BEN GURION AIRPORT, Israel- Israel on Sunday barred 43 pro-Palestinian activists who had flown in for a “Welcome to Palestine” campaign as hundreds more would-be protesters were stranded at airports across Europe.

As hundreds of police deployed at Israel’s main international airport in a bid to stop activists from entering, Europe’s main airlines faced a wave of passenger fury after cancelling some 300 tickets following heavy Israeli pressure. By late afternoon, police said they had detained 43 passengers on suspicion of being part of the fly-in campaign, better known as the “flytilla,” with all facing deportation.

Organisers of “Welcome to Palestine” had been expecting to welcome up to 1,500 people as part of a campaign to expose Israel’s control of movement both into and out of the occupied territories. But only three activists managed to reach a news conference held by organisers in the West Bank town of Bethlehem in the early evening. Israel had vowed to prevent the activists’ entry, warning airlines they would be forced to foot the bill for the activists’ immediate return home in a move which saw many carriers toeing the line. With airlines cancelling at least 300 passengers’ tickets, scores of activists staged angry demonstrations at airports in several European capitals. At Brussels airport, protests erupted after at least 100 French and Belgian nationals were unable to board flights with Brussels Airlines, Lufthansa and Swiss Air.

In Geneva, several dozen activists held an angry demonstration after around 45 people out of a group of 70 who had been planning to join the campaign were barred from boarding an easyJet flight.

Scores of activists also protested at Charles de Gaulle in Paris, where airport sources said 90 passengers had been prevented from boarding Lufthansa and Swiss Air flights for Tel Aviv.

Flanked by dozens of anti-riot police, they marched up to the Lufthansa counter to demand an “official written statement” as to why they had not been allowed to fly.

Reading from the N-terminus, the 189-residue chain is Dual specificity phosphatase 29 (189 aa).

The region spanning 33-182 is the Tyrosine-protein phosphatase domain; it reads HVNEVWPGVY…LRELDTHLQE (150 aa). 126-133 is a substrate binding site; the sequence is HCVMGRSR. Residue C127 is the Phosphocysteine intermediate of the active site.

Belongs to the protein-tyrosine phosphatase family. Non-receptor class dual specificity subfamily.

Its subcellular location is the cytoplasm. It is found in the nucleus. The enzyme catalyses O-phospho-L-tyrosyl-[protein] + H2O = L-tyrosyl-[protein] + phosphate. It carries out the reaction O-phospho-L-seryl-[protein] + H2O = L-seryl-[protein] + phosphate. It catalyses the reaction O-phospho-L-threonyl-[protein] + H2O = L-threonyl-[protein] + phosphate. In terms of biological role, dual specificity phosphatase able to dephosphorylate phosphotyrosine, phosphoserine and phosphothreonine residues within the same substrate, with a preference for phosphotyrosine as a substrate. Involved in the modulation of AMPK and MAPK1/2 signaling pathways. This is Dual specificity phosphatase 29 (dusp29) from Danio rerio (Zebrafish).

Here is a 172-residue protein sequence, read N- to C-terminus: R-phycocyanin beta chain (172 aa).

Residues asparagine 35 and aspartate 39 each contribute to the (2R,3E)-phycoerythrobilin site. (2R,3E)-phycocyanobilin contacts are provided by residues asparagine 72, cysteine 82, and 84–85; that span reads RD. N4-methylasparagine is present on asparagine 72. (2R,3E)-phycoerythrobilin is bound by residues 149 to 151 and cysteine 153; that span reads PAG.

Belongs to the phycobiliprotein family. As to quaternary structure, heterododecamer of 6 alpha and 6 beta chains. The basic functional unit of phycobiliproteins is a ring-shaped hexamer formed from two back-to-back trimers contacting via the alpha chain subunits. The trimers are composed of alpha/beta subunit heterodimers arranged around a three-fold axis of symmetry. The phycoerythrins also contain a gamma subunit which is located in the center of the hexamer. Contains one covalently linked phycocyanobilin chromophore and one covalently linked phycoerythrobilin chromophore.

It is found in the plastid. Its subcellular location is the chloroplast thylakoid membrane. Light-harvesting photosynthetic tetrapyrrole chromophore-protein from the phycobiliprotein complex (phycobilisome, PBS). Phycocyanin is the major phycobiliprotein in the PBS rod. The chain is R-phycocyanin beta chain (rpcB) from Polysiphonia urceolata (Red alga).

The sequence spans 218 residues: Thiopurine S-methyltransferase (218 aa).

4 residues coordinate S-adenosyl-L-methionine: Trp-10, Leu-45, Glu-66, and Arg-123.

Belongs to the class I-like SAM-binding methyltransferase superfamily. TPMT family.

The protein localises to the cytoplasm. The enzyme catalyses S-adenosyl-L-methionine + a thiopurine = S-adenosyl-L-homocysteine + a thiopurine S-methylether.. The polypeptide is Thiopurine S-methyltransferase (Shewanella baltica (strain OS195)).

At Istanbul airport, another 50 activists were stranded after Turkish Airlines reportedly refused to allow them on board, Anatolia news agency reported.

In Vienna, Austrian Airlines said five passengers were barred from flights to Tel Aviv, and in Rome, Alitalia turned back seven Italian activists, press reports said.

Air France and two British budget carriers, and easyJet, also barred an unspecified number of passengers, with easyJet confirming it had prevented activists from flying to Israel from London and Switzerland.

Despite the success of its diplomatic campaign to pressure European carriers not to allow activists to board flights for Tel Aviv, Israel deployed hundreds of police at its main international airport with orders to “exercise restraint, but to intercept any troublemakers.”

Sunday’s arrests took place far from the whirring cameras with police detaining activists from France, Spain, Italy, Switzerland, Canada and Portugal.

Thirty-one of those detained had refused to board planes back to their homelands, police spokesman Micky Rosenfeld told AFP.

“Twelve have been sent back to the destinations from which they arrived, and the rest have been transferred to a prison in Ramle (near Tel Aviv),” he said, adding that most of them were French.

In addition, Rosenfeld said, “nine Israelis were detained for being involved in public disturbances at the terminal.”

More flights were scheduled to arrive from Europe in the evening and the police will remain on site, he added.

Israeli officials hailed their counter campaign as successful.

“A few activists attempted to arrive and create a provocation; dozens were arrested,” Internal Security Minister Yitzhak Aharonovich said according to Israeli media.

“My goal was to prevent a provocation and a public disruption, and that goal was achieved.”

Prime Minister Benjamin Netanyahu told activists to concentrate on solving “real problems” in the region.

“We appreciate your choosing to make Israel the object of your humanitarian concerns,” he said in a letter dated Saturday.

“We know there were many other worthy choices. You could have chosen to protest the Syrian regime’s daily savagery against its own people, which has claimed thousands of lives.

“We therefore suggest that you first solve the real problems of the region, and then come back and share with us your experience,” added Netanyahu.

“Have a nice flight.”

At the Bethlehem news conference, organisers dismissed Netanyahu’s letter as “ridiculous.”

“When Israel says it is the sole democracy in the Middle East it contradicts itself by deporting people,” Amira Musallem said. “Democracy isn’t only about women being able to talk freely.”

One of the three activists who managed to attend the news conference slammed the Israeli internal security minister for saying the “Welcome to Palestine” campaign was provocation.

“We are not criminals,” the activist said. “We should all be able to fight - peacefully - for what we believe in.”

Last year, around 800 people tried to join the campaign, with many blocked from flying by airlines. Another 120 were denied entry by Israel and deported.